At first Agassiz was reluctant to accept this explanation, but he began to study existing glaciers and became convinced that in times past glaciation was very extensive and did a great deal of work in sculpturing valleys and leaving striations on the rocks as evidence of its former presence. He built a shack on the Aar glacier and studied its movement. On one occasion he placed a tripod over a crevasse and had his companions lower him into it on a wooden seat attached to a rope. It was arranged that when he called, the men would pull him up. At a depth of 125 feet he came to flowing water and called to be pulled up. His fellow workers did not hear his cry, and he got a cold and dangerous dunking. Then as he was being pulled up, he saw something he had not noticed before. There were huge icicles among which the rope could become entangled. The rope could be cut by the ice or could dislodge large chunks of icicle above him. After he reached the surface he acknowledged that it was a very hazardous thing to have done.

When Agassiz started teaching his glacial theory he met opposition at first, but soon other scientists were convinced. Charles Darwin wrote to him, "I have enjoyed reading your work on glaciers, which has filled me with admiration."5  Most important, his theory was accepted by Charles Lyell, the eminent geologist. William Buckland, professor of geology at Oxford, wrote to Agassiz in 1840, "Lyell has adopted your theory in toto!!!"6  Lyell is considered the founder of modern geology. He popularized uniformitarianism, the view that the present is the key to the past. The idea is that geological phenomena are not to be explained through great catastrophes in the past but only through phenomena still going on, as local floods, earthquakes, volcanoes, and the like. Lyell did not originate these views just as Charles Darwin did not originate his evolutionary views. But like Darwin, he collected data and succeeded in getting his ideas accepted. Lyell was Darwin's chief inspiration, as Darwin admitted, "I always feel as if my books came half out of Lyell's brain, and that I never acknowledge this sufficiently."7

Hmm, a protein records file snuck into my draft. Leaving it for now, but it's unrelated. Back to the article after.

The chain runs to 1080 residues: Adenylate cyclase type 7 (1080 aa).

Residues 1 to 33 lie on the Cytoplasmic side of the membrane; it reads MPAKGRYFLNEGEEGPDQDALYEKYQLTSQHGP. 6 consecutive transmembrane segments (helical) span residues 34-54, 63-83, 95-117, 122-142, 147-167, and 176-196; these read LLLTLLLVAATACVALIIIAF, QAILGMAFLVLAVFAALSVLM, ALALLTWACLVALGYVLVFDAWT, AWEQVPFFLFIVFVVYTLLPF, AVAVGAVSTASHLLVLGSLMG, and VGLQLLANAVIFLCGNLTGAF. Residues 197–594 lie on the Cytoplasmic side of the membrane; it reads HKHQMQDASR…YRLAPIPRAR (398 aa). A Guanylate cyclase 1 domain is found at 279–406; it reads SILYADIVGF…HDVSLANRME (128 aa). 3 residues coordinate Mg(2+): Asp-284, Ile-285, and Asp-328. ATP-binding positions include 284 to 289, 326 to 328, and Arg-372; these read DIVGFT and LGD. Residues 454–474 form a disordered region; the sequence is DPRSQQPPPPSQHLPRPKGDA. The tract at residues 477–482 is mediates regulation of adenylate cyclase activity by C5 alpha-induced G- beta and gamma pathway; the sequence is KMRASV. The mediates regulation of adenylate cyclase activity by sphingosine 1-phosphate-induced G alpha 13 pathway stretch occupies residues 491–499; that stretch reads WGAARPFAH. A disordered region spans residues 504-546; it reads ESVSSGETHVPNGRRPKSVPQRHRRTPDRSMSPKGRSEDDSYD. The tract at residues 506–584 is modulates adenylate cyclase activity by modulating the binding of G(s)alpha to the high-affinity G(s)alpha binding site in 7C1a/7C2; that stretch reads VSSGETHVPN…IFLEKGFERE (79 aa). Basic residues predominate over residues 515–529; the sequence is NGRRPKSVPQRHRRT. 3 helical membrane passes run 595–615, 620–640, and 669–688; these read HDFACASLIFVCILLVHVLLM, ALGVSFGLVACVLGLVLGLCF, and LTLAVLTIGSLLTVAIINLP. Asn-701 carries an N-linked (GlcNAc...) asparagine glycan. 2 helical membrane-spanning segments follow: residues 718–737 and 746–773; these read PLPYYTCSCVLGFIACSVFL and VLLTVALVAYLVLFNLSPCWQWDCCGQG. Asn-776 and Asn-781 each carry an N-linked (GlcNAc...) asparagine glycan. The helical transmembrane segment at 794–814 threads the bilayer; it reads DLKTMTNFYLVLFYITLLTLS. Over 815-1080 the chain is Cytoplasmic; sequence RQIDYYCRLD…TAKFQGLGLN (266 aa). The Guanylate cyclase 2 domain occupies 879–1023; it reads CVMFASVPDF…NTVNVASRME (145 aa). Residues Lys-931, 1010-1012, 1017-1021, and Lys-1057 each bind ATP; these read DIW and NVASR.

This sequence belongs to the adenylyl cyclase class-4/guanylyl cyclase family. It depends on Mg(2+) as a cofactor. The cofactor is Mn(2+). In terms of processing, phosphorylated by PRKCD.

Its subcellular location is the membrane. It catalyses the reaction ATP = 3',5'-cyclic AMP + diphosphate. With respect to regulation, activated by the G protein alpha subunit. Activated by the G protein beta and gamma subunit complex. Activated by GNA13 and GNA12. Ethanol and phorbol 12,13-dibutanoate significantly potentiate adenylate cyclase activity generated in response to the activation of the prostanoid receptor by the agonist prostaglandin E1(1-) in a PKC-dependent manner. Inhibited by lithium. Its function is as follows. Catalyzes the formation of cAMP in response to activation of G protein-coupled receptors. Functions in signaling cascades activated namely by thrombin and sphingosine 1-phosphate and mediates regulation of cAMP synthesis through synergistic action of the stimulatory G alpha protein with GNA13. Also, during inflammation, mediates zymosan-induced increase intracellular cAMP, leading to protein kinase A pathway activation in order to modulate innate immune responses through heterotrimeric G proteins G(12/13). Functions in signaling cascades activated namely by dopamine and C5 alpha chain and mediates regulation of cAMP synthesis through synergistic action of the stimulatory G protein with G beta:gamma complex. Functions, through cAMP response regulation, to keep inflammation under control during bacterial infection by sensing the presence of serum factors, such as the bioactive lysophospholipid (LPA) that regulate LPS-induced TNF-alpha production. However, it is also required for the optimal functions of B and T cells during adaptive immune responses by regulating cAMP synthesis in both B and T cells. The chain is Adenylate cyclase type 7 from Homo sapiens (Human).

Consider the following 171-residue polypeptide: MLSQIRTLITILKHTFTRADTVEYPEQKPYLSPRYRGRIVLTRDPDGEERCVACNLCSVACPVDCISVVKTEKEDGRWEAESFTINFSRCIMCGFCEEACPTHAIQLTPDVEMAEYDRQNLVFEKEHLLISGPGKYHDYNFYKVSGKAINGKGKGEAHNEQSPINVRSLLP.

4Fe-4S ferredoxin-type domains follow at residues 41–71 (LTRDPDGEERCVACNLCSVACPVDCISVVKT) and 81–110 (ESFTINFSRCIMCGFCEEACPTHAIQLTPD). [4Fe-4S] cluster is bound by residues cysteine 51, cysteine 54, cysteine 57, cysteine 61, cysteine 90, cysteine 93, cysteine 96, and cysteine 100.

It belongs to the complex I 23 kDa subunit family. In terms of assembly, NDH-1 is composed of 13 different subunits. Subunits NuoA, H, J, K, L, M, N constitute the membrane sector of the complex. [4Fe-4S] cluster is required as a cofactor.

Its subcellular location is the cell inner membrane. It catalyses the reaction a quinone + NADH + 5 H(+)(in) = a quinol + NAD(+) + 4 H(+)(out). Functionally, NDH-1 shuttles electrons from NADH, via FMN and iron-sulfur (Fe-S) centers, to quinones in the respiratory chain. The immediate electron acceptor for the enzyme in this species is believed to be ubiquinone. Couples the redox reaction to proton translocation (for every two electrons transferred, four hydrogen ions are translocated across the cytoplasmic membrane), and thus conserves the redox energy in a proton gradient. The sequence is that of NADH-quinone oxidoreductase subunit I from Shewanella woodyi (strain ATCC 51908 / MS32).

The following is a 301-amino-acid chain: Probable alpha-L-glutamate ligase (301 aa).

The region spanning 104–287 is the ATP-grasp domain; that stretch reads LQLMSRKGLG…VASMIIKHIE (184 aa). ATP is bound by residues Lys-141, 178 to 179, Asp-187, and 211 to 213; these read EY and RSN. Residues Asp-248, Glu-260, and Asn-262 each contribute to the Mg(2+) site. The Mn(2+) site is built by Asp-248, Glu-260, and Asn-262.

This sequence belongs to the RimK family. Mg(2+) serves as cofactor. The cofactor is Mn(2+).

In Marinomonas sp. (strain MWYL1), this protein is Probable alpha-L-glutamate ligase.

As the glacial theory became popular, three other men contended for priority and claimed they had not received the recognition they deserved.

It may come as a surprise to many that Agassiz believed the whole Earth was once covered with ice and that the ice killed the animal and plant life which existed before that time. He wrote to Professor Buckland, "Since I saw the glaciers I am quite of a snowy humor and will have the whole surface of the earth covered with Ice, and the whole prior creation dead by cold."8

In 1848 Agassiz announced his theory of glaciation to the Royal Society of London. He told them that there had been a period of intense cold when the whole surface of the Earth had been covered with a crust of ice, destroying the greater portion (if not all) of animal and plant life.9

Scientific writer Dr. Vander Weyde asked Agassiz "if he still adhered to his opinion about the existence of a great glacial era once extending over the whole earth." Agassiz answered promptly, "Plus que jamais" (more than ever).10  Agassiz even found evidence of the great glacier in the Brazilian jungle of the Amazon Valley.

Following the tradition of George Cuvier, whom he admired greatly, Agassiz believed there had been a series of creations, each following a catastrophe of some sort which had destroyed the former creation. According to Dr. Vander Weyde, "he added that this glacial period was perhaps the greatest of them all, and took place a short time (geologically speaking) before the appearance of the human race." 11

Some Problems with the Glacial Theory Following Agassiz's popularization of the glacial theory, there were some reactions among scientists, particularly by geologist Henry Howorth, who wrote numerous articles and several books refuting it. He argued that many of the assumptions of the glaciologists are, as Douglas Cox says, contrary to physical laws and known facts about the properties of ice.12

The glacial theory was preferred by the uniformitarian geologists over the former explanation that the observed phenomena were largely due to the Flood at the time of Noah; the glacial theory was in accord with their uniformitarian presuppositions. As a consequence, the idea of great glaciations has become firmly fixed in the textbooks. However, there are problems even with some of the modern concepts of past glaciations.